Fourth Sunday of Advent


Sometimes visions can be dangerous
Not because of their details, but because of our doubting them

Take for example the story of a young mother
who left her motherland of Hungary some 45 years ago to come to the U.S.
She brought her family and her daughter’s teddy bear
with about $1200 in cash hidden and sewn into its seams
as the communist government at the time
made it illegal to take money out of the country

and so she left everything she knew
all because she had a vision as well as an invitation
to keep following her passion and to develop an idea that she had begun working on many years before

She was tireless in every sense of the word…
even at one point not realizing that over a five-month period she had been working every single day and often had been sleeping at the office.

Several years had passed, and she and her team were starting to see promising results, but they couldn’t find anyone to stand behind their work with the needed funds for more research.
And so grant after grant… fell through,
And her work, which was in science, was getting labeled “too radical”,
and too much of a risk financially.
When she was in charge of her own lab,
she had to deal with the sexist culture of colleagues
as they asked to go through her supervisor,
rather than deferring to her authority.

And so… good ‘ol faithful doubt, reared its head like it always does
And tried its hardest to flood her consciousness… as her team unraveled,
And as she herself even got stripped of her position and demoted to the role of a simple researcher.
On top of this, she had just made it through a cancer scare…
and her husband was stuck back in Hungary on a issue with his Visa

She later reflected upon those days by saying—
“I thought of going somewhere else, or doing something else. I also thought maybe I’m not good enough, not smart enough.”

Now notice for a second the subject of those statements
and to whom they assign the blame and responsibility?
It’s me God, not you… right? So often we rationalize our self-rejection

If we think about many of the Old Testament prophets, we’ll hear the familiar refrain of reluctance…
Moses saying that he was not eloquent, Jonah fleeing from God to Tarshish, Jeremiah saying he didn’t know how to speak and that he was a child…

Perhaps even Mary, like any Judean teenager of her day…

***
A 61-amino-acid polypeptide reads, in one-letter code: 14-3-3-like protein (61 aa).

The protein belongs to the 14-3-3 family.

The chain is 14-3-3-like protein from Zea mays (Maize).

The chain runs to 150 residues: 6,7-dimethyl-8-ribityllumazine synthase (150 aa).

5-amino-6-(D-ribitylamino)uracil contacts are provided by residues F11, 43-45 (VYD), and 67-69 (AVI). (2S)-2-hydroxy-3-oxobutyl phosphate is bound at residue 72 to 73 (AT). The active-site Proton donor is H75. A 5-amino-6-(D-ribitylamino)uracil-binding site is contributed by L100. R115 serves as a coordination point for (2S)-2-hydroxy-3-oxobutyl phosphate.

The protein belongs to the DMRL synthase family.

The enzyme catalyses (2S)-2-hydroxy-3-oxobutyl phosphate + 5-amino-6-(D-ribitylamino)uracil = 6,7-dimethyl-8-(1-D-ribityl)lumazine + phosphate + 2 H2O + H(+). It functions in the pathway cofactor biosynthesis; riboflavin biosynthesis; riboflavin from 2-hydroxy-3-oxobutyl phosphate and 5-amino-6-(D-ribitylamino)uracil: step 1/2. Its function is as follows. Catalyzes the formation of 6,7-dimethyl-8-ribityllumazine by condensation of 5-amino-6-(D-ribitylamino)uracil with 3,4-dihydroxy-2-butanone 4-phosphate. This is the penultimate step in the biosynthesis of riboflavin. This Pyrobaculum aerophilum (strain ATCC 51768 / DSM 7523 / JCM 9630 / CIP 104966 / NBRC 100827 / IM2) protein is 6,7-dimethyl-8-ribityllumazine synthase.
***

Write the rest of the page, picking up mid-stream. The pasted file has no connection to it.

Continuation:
had moments of doubt like these
at least somewhere in her life from conception to Calvary
I mean… how on earth could anyone not have doubts about becoming the Mother of God?

But even though doubt has tremendous power
to shift our hope, faith, and trust away from God
and point it to and essentially on ourselves

It cannot in the end, hold us hostage
To the fear that “we’re just not good enough”
Because God doesn’t grace us with visions
To fool or just play with our minds
To get our hopes up just so that we can keep ourselves entertained
with some pipe dream that leads us to nowhere

Heavens no…
visions… and whether they come to a young immigrant mother chasing a passion
or a young Judean teenager saying yes
when she had every reason to give into doubt
perhaps its visions… that hope to give us just a glimpse
into God’s imagination of who we truly are,
rather…than from the tired old veils of doubt
that we might usually grasp at
to see and relate to ourselves

And so perhaps in these final days of Advent,
We can remember that the peace of the Incarnation
Is a peace of realizing just how poor and humble God decided to become, by entering the world
“for nothing will be impossible for God”
Not even flipping the wisdom of the world on its head
Or for a stuffed teddy bear to help smuggle the seed money of a dream

And this is why the vision of the Eucharist
Calls us to far more than just a glimpse of God’s imagination
But to an encounter of God becoming one of us in Christ
For our God is a jealous God, never letting go
Of envisioning a people
that keeps imagining
Keeps hoping
and keeps struggling
to not let doubt within
suffocate the breath of God
that drives within every soul

Sisters and brothers, that young immigrant mother has a name
It’s Katalin Karako, and she’s the biochemist that pioneered the use of mRNA
which was instrumental in developing the COVID-19 vaccine so quickly and effectively
Many are calling for her and her colleague to be awarded the Nobel Prize for Medicine.

Imagine for a moment, an angel visiting Katalin all those many years ago,
And saying to her…“Hail, favored one! The Lord is with you.” “Do not be afraid, Kate,
for you have found favor with God.”
For “The holy Spirit will come upon you, and the power of the Most High will overshadow your doubt… for what you will struggle to do
could end up saving millions of your sisters and brothers.

And so…
for every day for over four decades and in her own way
Katalin has tried to live her ‘yes’ like Mary
Despite everything that’s tried to stand in her way
She is living proof of how grace can overshadow impossibility

Indeed, sisters and brothers, visions can sometimes be dangerous
Not because of their seemingly foolish or impossible details,
but because we too often kill them with our doubt

God is still imagining
still giving
Glimpses that overshadow
Our toughest of doubts… within each and every one of us
Preparing the way for the vision of all visions

Note: all details/references to Katalin Karikó sourced from the following articles: STAT | France24 | CNN |The Guardian | Hungarian Free Press

Leave a Reply

Please log in using one of these methods to post your comment: Logo

You are commenting using your account. Log Out /  Change )

Google photo

You are commenting using your Google account. Log Out /  Change )

Twitter picture

You are commenting using your Twitter account. Log Out /  Change )

Facebook photo

You are commenting using your Facebook account. Log Out /  Change )

Connecting to %s